But then I had a realization: I’m always traveling for work, so why not bring my backpack along? I don’t typically have a lot of time in each location, but it couldn’t hurt to have just in case. So, after my Greece vacation I started bringing the streaming backpack as a carry-on for all of my flights around the US for business. And despite not often having a lot of downtime on business trips, I found that (with a little creative scheduling) I could make time for IRL shows every once in a while. The backpack uses prepaid SIM cards to go live. It’s easy to buy the dates for data coverage in advance when going on vacation, but not necessarily when you want to do an impromptu stream while away on business. For that reason, I would sometimes do my American episodes totally pre-recorded and non-live. But those ones were a lot of fun as well! Since starting to bring my streaming backpack with me on trips in the past few months, I’ve done episodes from Seattle, New York City, The Mall of America in Minnesota and more. One time I even caught a ghost on camera! (That one’s a long story- extreme sleep deprivation may or may not have been involved.) You never know what use you’ll get out of a tool like this, but simply having it around creates new opportunities for content creation. 


The optimization lessons I learned in Greece, plus the impromptu style of my American IRL backpack shows, really came together for my most recent trip. Last week, I returned from another trip to Tokyo, Japan. For anyone who doesn’t know, the entire country of Japan has been entirely closed to foreign travel for the past three years. So as soon as there was a rumor that they’d announce a reopening, I gambled on a flight and hotel room, in the hopes that the country would be open by the time I arrived. As it turned out, I got to Japan on the literal day that it reopened to foreigners. And I had my streaming backpack, with all the wisdom and customizations I’d learned on my previous trips, along with me.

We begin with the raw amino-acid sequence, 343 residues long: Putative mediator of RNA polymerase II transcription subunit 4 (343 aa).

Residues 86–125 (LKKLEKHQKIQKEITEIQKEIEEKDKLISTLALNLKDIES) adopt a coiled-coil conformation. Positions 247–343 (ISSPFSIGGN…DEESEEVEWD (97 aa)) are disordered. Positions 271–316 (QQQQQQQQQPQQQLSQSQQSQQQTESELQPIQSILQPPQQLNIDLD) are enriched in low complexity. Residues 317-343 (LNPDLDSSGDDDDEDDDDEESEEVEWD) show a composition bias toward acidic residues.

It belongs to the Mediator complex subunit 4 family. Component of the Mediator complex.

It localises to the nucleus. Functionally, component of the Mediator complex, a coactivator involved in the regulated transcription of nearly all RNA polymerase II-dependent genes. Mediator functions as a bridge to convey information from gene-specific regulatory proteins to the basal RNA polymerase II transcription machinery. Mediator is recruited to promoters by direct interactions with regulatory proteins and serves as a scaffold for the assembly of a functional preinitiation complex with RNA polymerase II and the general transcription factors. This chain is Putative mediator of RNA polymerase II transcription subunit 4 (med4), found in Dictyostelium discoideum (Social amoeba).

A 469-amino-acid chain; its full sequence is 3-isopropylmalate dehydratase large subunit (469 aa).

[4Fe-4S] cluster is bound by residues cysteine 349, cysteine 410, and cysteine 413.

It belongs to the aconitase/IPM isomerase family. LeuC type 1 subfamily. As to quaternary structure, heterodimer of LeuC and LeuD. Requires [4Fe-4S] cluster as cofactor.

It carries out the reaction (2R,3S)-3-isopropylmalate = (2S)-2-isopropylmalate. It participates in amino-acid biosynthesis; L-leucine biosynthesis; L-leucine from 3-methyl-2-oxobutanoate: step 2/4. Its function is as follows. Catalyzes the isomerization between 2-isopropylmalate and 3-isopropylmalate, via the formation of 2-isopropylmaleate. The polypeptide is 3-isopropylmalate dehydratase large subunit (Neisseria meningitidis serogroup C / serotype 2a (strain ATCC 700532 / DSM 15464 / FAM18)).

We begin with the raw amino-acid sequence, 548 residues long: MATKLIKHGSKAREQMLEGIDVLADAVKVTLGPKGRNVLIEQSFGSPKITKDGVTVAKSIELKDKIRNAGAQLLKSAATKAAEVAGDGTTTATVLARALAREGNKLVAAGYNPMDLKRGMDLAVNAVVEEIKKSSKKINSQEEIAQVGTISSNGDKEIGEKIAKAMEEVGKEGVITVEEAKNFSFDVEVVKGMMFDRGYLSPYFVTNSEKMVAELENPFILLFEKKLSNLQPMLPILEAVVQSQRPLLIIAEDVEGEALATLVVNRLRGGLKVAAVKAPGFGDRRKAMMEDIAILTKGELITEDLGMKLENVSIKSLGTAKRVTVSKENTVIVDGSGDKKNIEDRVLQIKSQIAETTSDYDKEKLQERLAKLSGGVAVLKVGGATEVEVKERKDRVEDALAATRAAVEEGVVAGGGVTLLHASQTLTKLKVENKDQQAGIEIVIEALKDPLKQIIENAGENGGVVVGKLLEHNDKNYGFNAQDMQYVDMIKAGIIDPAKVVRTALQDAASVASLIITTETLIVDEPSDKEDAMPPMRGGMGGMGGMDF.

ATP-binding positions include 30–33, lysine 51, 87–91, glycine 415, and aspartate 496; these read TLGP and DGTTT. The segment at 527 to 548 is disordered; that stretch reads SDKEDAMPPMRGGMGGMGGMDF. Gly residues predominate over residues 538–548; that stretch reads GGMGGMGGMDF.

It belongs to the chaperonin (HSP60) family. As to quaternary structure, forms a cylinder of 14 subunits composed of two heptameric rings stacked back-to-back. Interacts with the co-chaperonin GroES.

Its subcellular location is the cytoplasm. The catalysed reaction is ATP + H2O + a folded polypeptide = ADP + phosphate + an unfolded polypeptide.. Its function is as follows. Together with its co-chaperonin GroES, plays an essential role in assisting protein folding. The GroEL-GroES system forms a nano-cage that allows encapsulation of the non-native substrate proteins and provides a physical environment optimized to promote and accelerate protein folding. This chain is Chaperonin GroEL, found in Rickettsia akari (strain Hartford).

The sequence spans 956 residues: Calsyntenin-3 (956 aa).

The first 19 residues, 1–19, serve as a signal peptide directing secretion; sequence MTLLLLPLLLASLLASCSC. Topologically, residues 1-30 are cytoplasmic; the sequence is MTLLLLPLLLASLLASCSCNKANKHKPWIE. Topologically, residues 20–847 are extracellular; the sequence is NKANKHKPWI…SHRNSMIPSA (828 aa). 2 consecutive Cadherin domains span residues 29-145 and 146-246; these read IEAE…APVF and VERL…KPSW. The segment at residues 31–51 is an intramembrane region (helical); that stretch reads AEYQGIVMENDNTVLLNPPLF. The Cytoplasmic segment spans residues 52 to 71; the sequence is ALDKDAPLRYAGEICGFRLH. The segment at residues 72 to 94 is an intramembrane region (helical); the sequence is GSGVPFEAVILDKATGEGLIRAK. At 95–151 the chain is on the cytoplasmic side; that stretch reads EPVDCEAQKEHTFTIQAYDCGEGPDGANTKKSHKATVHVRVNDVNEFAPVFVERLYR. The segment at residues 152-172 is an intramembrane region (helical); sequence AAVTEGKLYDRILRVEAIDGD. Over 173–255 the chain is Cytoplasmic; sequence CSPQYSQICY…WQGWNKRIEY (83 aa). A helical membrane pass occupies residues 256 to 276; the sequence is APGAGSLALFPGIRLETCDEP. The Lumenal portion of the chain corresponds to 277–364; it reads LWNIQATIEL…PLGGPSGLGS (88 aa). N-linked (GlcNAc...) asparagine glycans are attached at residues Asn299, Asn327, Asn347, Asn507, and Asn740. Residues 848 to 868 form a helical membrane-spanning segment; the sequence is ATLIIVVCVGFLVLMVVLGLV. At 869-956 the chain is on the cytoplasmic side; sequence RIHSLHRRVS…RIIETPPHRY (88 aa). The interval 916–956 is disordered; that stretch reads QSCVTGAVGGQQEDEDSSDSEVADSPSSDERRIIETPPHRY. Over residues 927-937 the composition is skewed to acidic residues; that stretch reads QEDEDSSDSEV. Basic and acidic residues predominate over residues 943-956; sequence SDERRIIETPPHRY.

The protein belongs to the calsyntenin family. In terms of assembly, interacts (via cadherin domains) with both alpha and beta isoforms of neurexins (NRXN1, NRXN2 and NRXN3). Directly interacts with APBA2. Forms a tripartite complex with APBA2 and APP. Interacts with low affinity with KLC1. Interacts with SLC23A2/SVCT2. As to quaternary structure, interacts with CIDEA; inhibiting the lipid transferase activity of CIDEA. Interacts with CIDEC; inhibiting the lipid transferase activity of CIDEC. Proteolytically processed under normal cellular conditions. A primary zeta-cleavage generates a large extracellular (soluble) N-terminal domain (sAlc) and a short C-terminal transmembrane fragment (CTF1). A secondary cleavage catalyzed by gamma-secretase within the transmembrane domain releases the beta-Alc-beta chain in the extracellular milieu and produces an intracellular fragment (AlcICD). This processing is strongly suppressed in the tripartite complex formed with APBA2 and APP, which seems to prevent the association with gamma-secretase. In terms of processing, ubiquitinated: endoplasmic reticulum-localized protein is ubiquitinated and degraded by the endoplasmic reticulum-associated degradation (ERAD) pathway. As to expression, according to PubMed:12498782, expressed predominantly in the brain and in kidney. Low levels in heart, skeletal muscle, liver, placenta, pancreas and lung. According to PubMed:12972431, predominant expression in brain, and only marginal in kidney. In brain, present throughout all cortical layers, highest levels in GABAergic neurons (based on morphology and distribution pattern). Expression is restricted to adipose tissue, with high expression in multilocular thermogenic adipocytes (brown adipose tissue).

Footage of me in Tokyo.

This time in Japan, much of my IRL streaming experience felt like a well-oiled machine. I knew when to tilt the camera down while talking face-to-face with a shop employee or entering a bar. I was able to cover the lens efficiently when paying a bill with my credit card. Having more or less conversational Japanese skills at this point, I was also able to politely ask permission to broadcast from businesses, and was often granted access. My various IRL streaming experiences, along with the language abilities (another skill I learned thanks to Twitch streaming) really allowed me to be not just a better IRL streamer, but a better overall traveler. 

In Japan, I utilized my American pre-recorded episode ideas to optimize my shows even further. I streamed everywhere there was internet, but I also recorded each stream locally on the camera. Every morning, I uploaded the previous day’s local recordings to YouTube. This ensured that any part of my stream where the internet cut out would be restored for posterity. 

I also started doing a lot more first-person eating on my streams. In Tokyo, the average size of a noodle shop, or even a restaurant, is incredibly small by American standards. Often it’s no more than a set of stools at a bar, and a wall roughly twelve inches behind your back. Taking off my streaming backpack to set up a tripod for my camera while I ate, like in America or Greece, would be incredibly cumbersome in many of these Japanese locations (not to mention annoying to fellow customers). So instead, I’d simply keep my streaming backpack on my back, and point the shoulder-mounted camera down to look at my food while I ate. I could still talk into my mic and read chat, the only difference being that viewers didn’t see my face while I was eating. Ultimately, I think this gave an even more authentic feel to the broadcasts, because it showed viewers what it’s really like to eat in Japan. 

During this trip to Tokyo, just like my trip to Greece, along with every other day in the last four years, I didn’t miss a single one of my three daily livestreams. And every time I went live from my streaming backpack, it got a little easier. Not because of the equipment itself, but because of the critical thinking I employed while using that equipment. On my IRL streams, just like on my normal Twitch streams, I always try to stay inquisitive. I don’t just assume something is as good as it can be, I always look for a way to make it a little better, or a little easier to use. That philosophy has greatly helped me to customize my IRL streaming experience, and it’s helped me to become a better streamer in general. Even if you don’t do IRL streams on your own channel, I think this same inquisitive mindset can greatly help to boost your shows, either in front of or behind the camera. Small changes can make a big difference on a Twitch stream.